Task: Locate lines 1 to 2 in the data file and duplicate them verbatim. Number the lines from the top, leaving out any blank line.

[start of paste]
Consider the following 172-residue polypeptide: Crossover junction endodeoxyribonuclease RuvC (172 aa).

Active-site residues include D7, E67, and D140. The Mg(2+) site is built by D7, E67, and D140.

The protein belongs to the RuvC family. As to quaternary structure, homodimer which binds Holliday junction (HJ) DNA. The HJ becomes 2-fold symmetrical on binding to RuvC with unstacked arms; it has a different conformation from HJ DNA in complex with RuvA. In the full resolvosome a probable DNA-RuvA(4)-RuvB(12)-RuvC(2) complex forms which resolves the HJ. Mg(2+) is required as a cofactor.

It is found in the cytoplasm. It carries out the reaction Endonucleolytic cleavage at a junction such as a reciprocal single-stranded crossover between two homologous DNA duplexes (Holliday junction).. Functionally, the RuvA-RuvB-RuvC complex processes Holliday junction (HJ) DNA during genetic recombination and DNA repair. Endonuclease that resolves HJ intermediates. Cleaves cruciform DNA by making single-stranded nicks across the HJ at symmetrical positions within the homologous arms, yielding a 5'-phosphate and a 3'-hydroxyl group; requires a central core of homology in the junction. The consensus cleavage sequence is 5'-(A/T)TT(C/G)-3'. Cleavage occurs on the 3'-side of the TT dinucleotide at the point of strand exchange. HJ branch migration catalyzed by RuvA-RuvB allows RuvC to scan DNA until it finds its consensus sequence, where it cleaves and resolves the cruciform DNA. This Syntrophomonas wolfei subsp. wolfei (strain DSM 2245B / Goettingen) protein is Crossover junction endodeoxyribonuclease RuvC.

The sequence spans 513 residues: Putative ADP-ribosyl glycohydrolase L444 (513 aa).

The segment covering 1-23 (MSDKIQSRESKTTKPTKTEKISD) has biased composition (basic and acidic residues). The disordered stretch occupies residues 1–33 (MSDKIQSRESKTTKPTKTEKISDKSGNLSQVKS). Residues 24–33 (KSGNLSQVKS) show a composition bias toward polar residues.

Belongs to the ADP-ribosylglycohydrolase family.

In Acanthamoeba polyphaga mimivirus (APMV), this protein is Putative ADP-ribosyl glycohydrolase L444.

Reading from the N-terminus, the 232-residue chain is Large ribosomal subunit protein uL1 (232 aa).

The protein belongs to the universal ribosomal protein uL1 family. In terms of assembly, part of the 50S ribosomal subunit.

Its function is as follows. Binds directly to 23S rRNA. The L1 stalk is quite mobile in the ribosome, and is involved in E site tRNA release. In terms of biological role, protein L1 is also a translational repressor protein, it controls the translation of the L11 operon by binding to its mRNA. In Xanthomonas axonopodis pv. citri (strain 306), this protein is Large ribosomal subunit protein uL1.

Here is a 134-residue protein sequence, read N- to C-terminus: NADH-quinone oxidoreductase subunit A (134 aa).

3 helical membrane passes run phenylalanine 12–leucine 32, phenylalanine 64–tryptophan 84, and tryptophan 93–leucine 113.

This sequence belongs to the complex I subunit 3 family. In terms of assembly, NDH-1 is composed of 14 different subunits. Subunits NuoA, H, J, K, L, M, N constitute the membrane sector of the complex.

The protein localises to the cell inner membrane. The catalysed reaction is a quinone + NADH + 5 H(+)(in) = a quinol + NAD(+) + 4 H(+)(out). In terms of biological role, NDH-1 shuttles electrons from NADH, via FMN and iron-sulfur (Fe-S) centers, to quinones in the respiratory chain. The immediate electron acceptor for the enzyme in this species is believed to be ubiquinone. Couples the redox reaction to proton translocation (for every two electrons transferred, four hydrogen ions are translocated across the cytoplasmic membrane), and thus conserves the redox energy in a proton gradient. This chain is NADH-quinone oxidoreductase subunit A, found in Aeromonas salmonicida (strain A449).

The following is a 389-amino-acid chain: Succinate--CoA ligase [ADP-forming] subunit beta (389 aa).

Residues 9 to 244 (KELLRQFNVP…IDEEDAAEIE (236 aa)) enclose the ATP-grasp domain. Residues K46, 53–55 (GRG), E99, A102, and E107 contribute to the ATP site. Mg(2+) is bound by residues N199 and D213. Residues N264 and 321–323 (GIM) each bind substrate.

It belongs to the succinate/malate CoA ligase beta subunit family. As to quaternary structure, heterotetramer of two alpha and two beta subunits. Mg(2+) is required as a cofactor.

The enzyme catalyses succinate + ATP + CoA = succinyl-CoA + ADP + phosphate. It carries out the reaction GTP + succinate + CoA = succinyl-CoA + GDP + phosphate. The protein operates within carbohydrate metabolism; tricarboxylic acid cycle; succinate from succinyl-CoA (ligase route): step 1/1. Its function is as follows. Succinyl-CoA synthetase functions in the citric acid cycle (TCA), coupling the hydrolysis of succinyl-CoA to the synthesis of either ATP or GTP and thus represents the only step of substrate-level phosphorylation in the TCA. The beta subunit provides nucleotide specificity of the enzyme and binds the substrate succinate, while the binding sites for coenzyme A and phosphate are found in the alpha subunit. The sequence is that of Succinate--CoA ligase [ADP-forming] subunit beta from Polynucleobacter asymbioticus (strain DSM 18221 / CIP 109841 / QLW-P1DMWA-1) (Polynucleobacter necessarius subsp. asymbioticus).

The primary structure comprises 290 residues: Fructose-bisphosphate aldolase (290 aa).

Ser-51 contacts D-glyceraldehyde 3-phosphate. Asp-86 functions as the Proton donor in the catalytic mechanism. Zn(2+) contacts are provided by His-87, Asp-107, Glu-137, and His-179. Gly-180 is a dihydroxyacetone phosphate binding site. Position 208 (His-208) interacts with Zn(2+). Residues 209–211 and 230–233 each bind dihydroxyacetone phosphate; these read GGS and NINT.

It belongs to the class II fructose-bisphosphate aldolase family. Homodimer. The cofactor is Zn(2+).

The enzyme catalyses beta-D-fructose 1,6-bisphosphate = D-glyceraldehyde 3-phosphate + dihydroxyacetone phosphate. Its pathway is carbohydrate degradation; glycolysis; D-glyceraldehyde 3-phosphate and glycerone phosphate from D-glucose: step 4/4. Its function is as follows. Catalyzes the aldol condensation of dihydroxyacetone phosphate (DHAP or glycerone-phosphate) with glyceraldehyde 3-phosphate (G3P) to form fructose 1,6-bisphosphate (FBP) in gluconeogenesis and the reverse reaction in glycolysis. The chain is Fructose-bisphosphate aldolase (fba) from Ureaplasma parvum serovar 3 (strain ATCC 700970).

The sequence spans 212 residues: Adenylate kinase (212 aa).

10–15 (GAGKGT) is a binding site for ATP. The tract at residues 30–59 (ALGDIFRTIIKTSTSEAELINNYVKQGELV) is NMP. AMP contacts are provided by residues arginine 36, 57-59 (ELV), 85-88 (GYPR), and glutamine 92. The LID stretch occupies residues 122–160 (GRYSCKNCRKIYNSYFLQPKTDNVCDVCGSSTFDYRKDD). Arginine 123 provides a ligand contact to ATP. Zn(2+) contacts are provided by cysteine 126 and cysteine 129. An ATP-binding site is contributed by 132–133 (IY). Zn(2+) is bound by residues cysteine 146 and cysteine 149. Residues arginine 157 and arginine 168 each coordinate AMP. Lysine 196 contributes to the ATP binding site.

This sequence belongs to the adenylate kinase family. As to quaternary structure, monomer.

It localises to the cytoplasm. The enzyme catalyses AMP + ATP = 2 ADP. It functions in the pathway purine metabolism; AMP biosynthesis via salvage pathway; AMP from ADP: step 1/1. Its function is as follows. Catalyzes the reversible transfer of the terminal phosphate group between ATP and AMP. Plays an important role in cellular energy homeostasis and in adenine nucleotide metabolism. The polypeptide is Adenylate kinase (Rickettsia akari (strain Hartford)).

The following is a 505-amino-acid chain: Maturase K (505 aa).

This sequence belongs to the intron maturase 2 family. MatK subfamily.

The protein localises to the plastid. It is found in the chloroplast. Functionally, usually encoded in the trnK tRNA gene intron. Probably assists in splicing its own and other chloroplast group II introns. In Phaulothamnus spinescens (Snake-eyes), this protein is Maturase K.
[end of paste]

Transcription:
Consider the following 172-residue polypeptide: Crossover junction endodeoxyribonuclease RuvC (172 aa).

Active-site residues include D7, E67, and D140. The Mg(2+) site is built by D7, E67, and D140.